Mutations: The Good, The Bad and The Others

Mutations—irregular versions of genes—can bring disease and disability to organisms, or improve their fitness, or have no visible effect at all.  The word evokes cancer, mental limitations, handicap. In the long term, though, many mutations prove benign. The countless small variations among living bodies over billions of years usually began with mutations. Mutations kept evolution moving.

I’ve wanted to understand how a single process could have both such dire and essential effects on living things. How do mutations work that they can play such opposite roles?  So here is my version of Mutation-Made-Simple. Very simple. I’ve omitted RNA, base pairs, and gene recombination. I’ve compressed and approximated. Biologists may cringe. But I wanted, as writers say, to get at the character of the protagonist.

This “character” in mutations includes a kind of naive power. From a random copying error or from an inherited inclination, they can drive the fate of an organism. They intervene in the short term and mold change in the long run. They can be placated for the moment (cells correct most mutations early on) or aggravated (by radiation, chemicals). Their curses are more blatant than their favors, which reveal themselves over generations. The ancient Greeks might have pictured Mutation as an elusive deity, changeable in garb and expression, subterranean, disruptive, though at times sighted in a shining mist, when even Zeus holds His breath.

dna and codons (www2.le.ac.uk)

From the top: DNA, the three-letter codons from one of the strands, and the necklace of amino acids designated by each codon. (www2.le.ac.uk)

Mutations exist because cells require replacement. The first step in making a new cell is for the old one to make a copy of its DNA. DNA strands themselves consist of a line-up of basic organic molecules called nucleotides. The nucleotides come in four variations, abbreviated A, C, G, and T. The cell “reads” the nucleotides in groups of three. That is, the nucleotides constitute a kind of four-letter alphabet that spells out a vocabulary of 64 three-letter “words”. Each word or triplet, called a codon, designates one of twenty amino acids (so several codons may designate the same amino acid). Cells build their all-important protein molecules by reading each codon in turn, bringing the appropriate amino acid molecule into place, and stringing it like a bead on a necklace in the proper sequence. The finished molecule, the necklace of amino acids, is a particular protein.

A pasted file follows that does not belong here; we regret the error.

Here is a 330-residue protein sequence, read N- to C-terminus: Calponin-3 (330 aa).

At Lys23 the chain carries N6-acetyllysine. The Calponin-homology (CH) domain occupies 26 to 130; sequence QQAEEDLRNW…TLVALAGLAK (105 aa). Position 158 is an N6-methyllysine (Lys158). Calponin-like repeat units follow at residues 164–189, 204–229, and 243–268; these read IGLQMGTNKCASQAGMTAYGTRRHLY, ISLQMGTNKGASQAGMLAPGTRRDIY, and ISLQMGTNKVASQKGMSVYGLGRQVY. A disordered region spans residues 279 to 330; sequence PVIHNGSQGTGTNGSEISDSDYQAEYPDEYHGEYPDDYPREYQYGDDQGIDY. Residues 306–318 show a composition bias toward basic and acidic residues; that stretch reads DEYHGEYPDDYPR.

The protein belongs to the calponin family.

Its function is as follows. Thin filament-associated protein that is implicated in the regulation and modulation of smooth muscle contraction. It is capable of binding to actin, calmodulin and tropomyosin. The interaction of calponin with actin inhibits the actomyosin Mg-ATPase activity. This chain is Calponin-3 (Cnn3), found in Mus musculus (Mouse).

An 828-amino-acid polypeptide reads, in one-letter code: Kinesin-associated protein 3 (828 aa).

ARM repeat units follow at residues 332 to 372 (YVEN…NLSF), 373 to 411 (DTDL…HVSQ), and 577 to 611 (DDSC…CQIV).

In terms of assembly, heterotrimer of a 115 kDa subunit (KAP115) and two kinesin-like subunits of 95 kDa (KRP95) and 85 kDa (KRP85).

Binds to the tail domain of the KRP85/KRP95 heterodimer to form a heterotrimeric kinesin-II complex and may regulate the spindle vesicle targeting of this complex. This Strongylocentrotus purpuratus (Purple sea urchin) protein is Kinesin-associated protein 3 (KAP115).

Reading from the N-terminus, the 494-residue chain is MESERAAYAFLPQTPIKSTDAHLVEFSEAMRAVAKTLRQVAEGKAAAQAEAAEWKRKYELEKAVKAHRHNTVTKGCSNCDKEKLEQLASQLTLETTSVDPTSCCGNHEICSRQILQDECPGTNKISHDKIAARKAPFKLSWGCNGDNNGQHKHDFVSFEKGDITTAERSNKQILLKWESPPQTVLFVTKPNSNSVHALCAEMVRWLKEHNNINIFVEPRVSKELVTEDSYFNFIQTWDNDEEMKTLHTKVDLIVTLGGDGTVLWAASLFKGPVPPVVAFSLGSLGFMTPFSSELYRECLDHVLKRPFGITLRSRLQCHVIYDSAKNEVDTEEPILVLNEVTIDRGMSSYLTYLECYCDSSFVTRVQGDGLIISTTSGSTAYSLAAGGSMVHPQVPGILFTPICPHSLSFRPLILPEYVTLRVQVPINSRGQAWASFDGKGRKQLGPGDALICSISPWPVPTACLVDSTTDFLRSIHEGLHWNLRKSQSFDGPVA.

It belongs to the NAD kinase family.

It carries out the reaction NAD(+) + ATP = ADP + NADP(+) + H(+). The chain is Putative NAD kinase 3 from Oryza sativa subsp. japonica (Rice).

But once in roughly every thousand duplications of a nucleotide, there’s a glitch. Glitches may be random, may result from damage or radiation, may go on to effect many cells or none, and are often “corrected” later by the cell itself. But the inaccuracy in the copy alters the nucleotide “spelling” and puts the proper bead-stringing of amino acids at risk. Enter Mutation.

sickle cell (sicklecellanaemia.org)

Sickle cells among normal red blood cells. (sicklecellanemia.org)

Take the codon TTC, for example. Let’s say that a copy of it comes out as TTA, one letter off. When this TTA later comes up in the protein production line for the next bead of amino acid, which amino acid will be selected? Will the final protein be affected? Will the genetic code have been changed only this once, or has the error occurred in a reproductive gene, which means it will be handed down to offspring? Will Mutation scowl, smile, yawn, or laugh?

Point mutation (Pinterest)

The GAG codon, when it miscopies as GTG, can bring on anemia or protection against malaria. (Pinterest)

A miscopied codon may do damage or it may provide a benefit—or it may do both. It does the last two, for example, in the seventh codon of the gene for hemoglobin, the protein in red blood cells. This GAG codon is sometimes miscopied as GTG. The GAG codon puts into the hemoglobin protein chain an amino acid that creates sickle-shaped cells that can block small blood vessels. When people with sickle-cell anemia exert themselves strenuously or at high altitudes, the shortage of oxygen is painful and exhausting. But the same sickle mutation, when it doesn’t cause anemia, also provides heightened resistance to malaria. From the view of evolution, the benefits have outweighed the costs.

But back to the TTA misspelling. In addition to having an effect on physiology, another possibility  is that Mutation may have absent-mindedly tossed in a codon miscopy that matches no amino acid at all, a “nonsense” codon which stops the copying process for that gene. The result is an incomplete and functionless protein. Mutation yawns.

In actuality, however, with TTA, Mutation has teased us. Often, a miscopied codon does no damage because it either refers to the same amino acid as the original one or, as it does with TTA, it calls up a different amino acid but one with the same properties as the original. The final protein functions normally. No harm, no foul.

So the results of the start of a mutation, the miscopying of a single nucleotide when a DNA strand is reproduced, are many and varied.